Many parents of beginning readers have heard about phonics and many have questions:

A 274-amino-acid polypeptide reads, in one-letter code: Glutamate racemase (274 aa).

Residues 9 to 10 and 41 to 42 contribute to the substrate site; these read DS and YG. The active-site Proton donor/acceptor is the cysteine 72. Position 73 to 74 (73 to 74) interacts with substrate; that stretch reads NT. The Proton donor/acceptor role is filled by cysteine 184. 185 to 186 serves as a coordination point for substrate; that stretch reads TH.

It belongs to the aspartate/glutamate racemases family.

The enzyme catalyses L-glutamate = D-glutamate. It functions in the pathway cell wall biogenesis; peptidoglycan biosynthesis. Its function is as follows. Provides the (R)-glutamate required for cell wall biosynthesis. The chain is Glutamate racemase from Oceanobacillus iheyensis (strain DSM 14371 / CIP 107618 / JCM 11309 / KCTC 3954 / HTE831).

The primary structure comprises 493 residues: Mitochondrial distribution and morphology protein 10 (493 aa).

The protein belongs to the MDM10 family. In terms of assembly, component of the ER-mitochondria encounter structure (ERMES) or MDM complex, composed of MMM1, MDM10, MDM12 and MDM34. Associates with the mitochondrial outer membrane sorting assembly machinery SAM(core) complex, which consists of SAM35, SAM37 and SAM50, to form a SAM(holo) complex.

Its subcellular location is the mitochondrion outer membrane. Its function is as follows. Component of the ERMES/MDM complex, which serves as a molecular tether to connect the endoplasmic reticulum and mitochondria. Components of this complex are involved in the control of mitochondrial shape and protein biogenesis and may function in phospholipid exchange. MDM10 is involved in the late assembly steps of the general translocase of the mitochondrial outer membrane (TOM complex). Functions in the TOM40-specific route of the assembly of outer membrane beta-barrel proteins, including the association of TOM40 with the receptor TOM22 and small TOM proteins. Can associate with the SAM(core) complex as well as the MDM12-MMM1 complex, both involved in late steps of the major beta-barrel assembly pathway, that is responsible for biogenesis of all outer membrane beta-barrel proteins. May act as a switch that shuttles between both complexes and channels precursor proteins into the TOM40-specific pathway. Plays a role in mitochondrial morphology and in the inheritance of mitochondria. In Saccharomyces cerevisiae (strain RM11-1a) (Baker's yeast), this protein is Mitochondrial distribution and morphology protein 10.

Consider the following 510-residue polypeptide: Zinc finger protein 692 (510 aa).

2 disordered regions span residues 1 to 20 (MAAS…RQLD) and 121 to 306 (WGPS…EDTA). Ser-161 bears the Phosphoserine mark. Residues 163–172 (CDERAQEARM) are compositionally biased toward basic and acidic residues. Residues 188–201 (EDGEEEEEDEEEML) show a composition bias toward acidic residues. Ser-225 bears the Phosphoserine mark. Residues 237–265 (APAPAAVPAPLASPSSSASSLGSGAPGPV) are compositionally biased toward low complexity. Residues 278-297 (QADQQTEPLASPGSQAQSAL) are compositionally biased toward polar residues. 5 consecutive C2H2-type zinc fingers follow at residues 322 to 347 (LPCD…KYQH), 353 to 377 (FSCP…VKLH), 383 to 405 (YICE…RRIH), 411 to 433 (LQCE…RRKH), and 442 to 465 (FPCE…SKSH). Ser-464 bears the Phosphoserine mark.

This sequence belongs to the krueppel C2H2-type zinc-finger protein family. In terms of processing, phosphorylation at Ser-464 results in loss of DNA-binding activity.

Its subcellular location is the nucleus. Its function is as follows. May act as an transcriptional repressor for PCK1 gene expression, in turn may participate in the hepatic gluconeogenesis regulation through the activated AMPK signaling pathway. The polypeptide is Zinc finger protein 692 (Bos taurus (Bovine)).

What does my child's teacher really mean when she talks about phonics? Does my child need to learn phonics to learn to read? Is phonics most effective if taught at a certain age? You'll get answers to these questions and more below. Girl writing on blackboard What is phonics? Phonics is simply the system of relationships between letters and sounds in a language. When your kindergartener learns that the letter B has the sound of /b/ and your second-grader learns that "tion" sounds like /shun/, they are learning phonics. Why is phonics important? Learning phonics will help your children learn to read and spell. Written language can be compared to a code, so knowing the sounds of letters and letter combinations will help your child decode words as he reads. Knowing phonics will also help your child know which letters to use as he writes words. When is phonics usually taught? Your child will probably learn phonics in kindergarten through second grade. In kindergarten, children usually learn the sounds of the consonant letters (all letters except the vowels a, e, i, o, and u). First- and second-graders typically learn all the sounds of letters, letter combinations, and word parts (such as "ing" and "ed"). They practice reading and spelling words containing those letters and patterns. Second-graders typically review and practice the phonics skills they have learned to make spelling and reading smooth and automatic. Children vary in the amount of phonics instruction they need and when they need it. Some children need very little phonics instruction, while others still benefit from phonics instruction in third grade. Many children with dyslexia benefit from phonics instruction even beyond third grade.